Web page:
ACLU Tries to For Emergency Abortions
• In 2010, The Department of Health and Human Services considered a request from the ACLU that it compel Catholic hospitals to provide “emergency” abortions. The ACLU argued that the Emergency Medical Treatment and Active Labor Act, passed by Congress in 1986, includes “emergency reproductive health care” in its requirement that all hospitals treat anyone needing emergency health care.
Mercy Health Partners and USCCB
• In December 2013, the ACLU sued the USCCB on behalf of Tamesha Means, a pregnant woman denied an emergency abortion at a Catholic hospital in Muskegon, Michigan. At 18 weeks, Means began to miscarry but was sent home twice, since the hospital’s directives prevented it from providing an emergency abortion. The third time Means came to the hospital, she went into labor and was given treatment.The ACLU argued that Means was not provided all possible options and was allowed to endure pain and suffering before ultimately being treated. In June 2015, a federal district court dismissed the ACLU’s lawsuit against the USCCB because it would have involved reviewing religious doctrine, a First Amendment violation.
Mercy Medical Center
• In August 2015, threatened with a lawsuit from the ACLU, a Catholic-affiliated hospital within Mercy Medical Center —the largest hospital network in California—approved a doctor’s request to perform a tubal ligation on Rachel Miller, who had requested one during her upcoming Cesarean section. The hospital had originally denied Miller the request, citing its religious directive.
• In October 2015, the ACLU filed a federal lawsuit against Trinity Health Corporations, one of the largest Catholic health systems in the country, because it did not provide emergency abortions for women suffering pregnancy complications at any of its facilities. Trinity Health owns and operates over 80 hospitals and is publicly funded. All facilities are subjected to the religious directives of the USCCB. The ACLU stated: “[We oppose] the alarming arguments made by Trinity that their government-funded hospitals can refuse to provide emergency care to pregnant women because of their religious affiliation.” A federal judge dismissed the lawsuit.
• In December 2015, the ACLU partnered with a California law firm against Dignity Health’s Mercy Medical Center in Redding, CA. Rebecca Chamarro had been denied a tubal ligation during her scheduled C-section. The ACLU claimed that withholding such services for reasons other than medical considerations is illegal. It also asked the court to prevent Dignity Health from using religious directives to interfere with Chamarro’s request. In 2016, a San Francisco judge ruled that Dignity Health did not discriminate against the woman, stating that she could get the procedure done at another hospital. He also upheld Mercy Medical’s policy against sterilization, including procedures for men.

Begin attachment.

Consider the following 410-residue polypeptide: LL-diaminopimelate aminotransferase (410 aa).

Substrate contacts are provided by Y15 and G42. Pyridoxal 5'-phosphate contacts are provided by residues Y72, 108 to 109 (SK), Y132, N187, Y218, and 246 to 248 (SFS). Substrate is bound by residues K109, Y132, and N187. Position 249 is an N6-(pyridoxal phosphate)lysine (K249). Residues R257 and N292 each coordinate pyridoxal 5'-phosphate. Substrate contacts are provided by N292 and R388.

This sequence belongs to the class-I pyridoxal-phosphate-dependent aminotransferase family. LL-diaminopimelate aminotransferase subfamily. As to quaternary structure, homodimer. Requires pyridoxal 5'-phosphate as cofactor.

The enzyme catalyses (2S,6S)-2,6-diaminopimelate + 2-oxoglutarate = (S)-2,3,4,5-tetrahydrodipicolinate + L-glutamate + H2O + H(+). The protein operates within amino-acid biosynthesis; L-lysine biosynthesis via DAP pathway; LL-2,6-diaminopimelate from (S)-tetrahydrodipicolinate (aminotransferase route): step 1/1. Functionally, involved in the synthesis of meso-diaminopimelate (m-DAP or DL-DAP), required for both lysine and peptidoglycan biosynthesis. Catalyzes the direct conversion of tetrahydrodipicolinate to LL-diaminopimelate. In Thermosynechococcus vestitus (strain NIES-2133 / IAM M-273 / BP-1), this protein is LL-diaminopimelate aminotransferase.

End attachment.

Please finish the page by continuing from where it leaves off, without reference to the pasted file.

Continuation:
Franciscan Alliance v. Burwell
• In the Fall of 2016, the ACLU filed a motion to intervene in a case seeking an amendment to section 1557 of the Affordable Care Act (ACA) which “prohibits health care providers from discriminating based on race, national origin, sex, age, or disability.” The lawsuit in question, Franciscan Alliance v. Burwell, was filed by a group of states and religiously-affiliated health care organizations who were suing the federal government to allow certain forms of “discrimination” in upholding religious directives. In December 2016, the U.S. District Court for the Northern District of Texas issued a nationwide injunction that prevents enforcing certain parts of the ACA which prohibit discrimination on the basis of gender identity or termination of pregnancy. The court found this section failed to incorporate religious exemptions already provided through Title IX.
• In October 2016, the ACLU, on behalf of Jessica Mann, filed a government complaint against Ascension Health, the largest non-profit health care system in the U.S. and the largest Catholic health system in the world. Mann wanted her tubes tied during her C-section because she had a life-threatening brain tumor. Her local hospital obeys Catholic teaching and denied this request. The ACLU argued that banning tubal ligations was sex discrimination. The ACLU pointed to ACA’s aforementioned Section 1557 and asked the courts to ensure these hospitals adhered to the guidelines outlined therein. This case is ongoing.
Heartland Health Services
• In February 2017, the ACLU voiced an official complaint against federally-funded Heartland Health Services in Peoria, IL, because it leases two of its four clinics from OSF Saint Francis Medical Center; those two Catholic clinics do not provide prescription contraceptives.
San Juan Medical Center
• In April 2017, the ACLU sued San Juan Medical Center, part of the Dignity Health Care system, for refusing to provide a hysterectomy for Evan Michael Minton, who wanted to transition from woman to man.